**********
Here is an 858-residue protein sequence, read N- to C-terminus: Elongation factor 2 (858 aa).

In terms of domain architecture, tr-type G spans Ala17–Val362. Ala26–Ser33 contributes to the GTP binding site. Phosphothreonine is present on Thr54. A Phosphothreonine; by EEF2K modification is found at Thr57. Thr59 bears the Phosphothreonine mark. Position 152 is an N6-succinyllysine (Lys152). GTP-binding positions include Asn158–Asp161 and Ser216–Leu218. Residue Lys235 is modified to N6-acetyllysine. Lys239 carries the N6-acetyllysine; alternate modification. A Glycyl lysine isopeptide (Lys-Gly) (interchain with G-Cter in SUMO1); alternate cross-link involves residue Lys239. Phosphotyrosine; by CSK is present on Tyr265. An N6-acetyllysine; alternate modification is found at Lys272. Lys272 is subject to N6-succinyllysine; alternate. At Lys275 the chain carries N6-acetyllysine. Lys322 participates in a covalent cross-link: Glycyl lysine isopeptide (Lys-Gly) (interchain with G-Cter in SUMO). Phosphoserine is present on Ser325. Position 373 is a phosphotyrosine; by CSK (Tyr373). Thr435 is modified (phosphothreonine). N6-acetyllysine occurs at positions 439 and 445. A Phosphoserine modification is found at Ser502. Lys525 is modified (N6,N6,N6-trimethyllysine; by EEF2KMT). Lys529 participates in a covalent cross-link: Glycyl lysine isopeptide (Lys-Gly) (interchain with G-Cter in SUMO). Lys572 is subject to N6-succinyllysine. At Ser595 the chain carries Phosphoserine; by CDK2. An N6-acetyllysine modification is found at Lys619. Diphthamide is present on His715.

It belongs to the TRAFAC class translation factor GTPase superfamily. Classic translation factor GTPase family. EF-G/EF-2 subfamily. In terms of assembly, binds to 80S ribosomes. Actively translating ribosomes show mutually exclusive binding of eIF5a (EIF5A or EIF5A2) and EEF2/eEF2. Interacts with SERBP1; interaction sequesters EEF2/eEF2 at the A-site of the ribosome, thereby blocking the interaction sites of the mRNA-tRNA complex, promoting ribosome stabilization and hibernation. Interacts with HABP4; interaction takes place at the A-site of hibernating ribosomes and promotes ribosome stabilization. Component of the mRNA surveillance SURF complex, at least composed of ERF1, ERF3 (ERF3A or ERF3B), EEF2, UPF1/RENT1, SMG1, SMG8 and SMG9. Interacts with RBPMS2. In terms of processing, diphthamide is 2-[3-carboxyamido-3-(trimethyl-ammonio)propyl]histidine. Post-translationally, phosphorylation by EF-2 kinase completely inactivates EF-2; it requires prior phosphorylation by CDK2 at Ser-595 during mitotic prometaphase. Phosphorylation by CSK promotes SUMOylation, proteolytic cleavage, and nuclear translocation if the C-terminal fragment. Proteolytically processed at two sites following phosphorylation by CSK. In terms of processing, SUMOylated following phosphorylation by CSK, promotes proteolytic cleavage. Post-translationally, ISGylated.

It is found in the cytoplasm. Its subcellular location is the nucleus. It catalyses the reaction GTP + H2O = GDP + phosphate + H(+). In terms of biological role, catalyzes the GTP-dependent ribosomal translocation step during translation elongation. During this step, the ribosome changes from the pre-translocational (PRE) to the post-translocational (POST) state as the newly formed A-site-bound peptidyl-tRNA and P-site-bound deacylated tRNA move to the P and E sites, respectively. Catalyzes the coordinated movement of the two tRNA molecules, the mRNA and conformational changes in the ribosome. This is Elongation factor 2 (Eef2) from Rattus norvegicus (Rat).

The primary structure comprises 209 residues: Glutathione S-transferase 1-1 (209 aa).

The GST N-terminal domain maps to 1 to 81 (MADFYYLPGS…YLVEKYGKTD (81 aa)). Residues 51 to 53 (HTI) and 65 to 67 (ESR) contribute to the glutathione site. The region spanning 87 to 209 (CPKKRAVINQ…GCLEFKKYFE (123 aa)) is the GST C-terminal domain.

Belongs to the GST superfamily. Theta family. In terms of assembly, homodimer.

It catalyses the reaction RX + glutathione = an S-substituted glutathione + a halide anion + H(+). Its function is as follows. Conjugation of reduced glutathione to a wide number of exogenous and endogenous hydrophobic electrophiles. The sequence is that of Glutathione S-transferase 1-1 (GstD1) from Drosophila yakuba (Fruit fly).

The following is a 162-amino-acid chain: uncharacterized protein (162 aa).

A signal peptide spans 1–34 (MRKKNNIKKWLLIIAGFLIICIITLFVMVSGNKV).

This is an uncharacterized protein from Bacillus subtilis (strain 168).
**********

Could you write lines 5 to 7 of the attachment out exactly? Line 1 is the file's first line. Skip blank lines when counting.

The primary structure comprises 209 residues: Glutathione S-transferase 1-1 (209 aa).

The GST N-terminal domain maps to 1 to 81 (MADFYYLPGS…YLVEKYGKTD (81 aa)). Residues 51 to 53 (HTI) and 65 to 67 (ESR) contribute to the glutathione site. The region spanning 87 to 209 (CPKKRAVINQ…GCLEFKKYFE (123 aa)) is the GST C-terminal domain.

Belongs to the GST superfamily. Theta family. In terms of assembly, homodimer.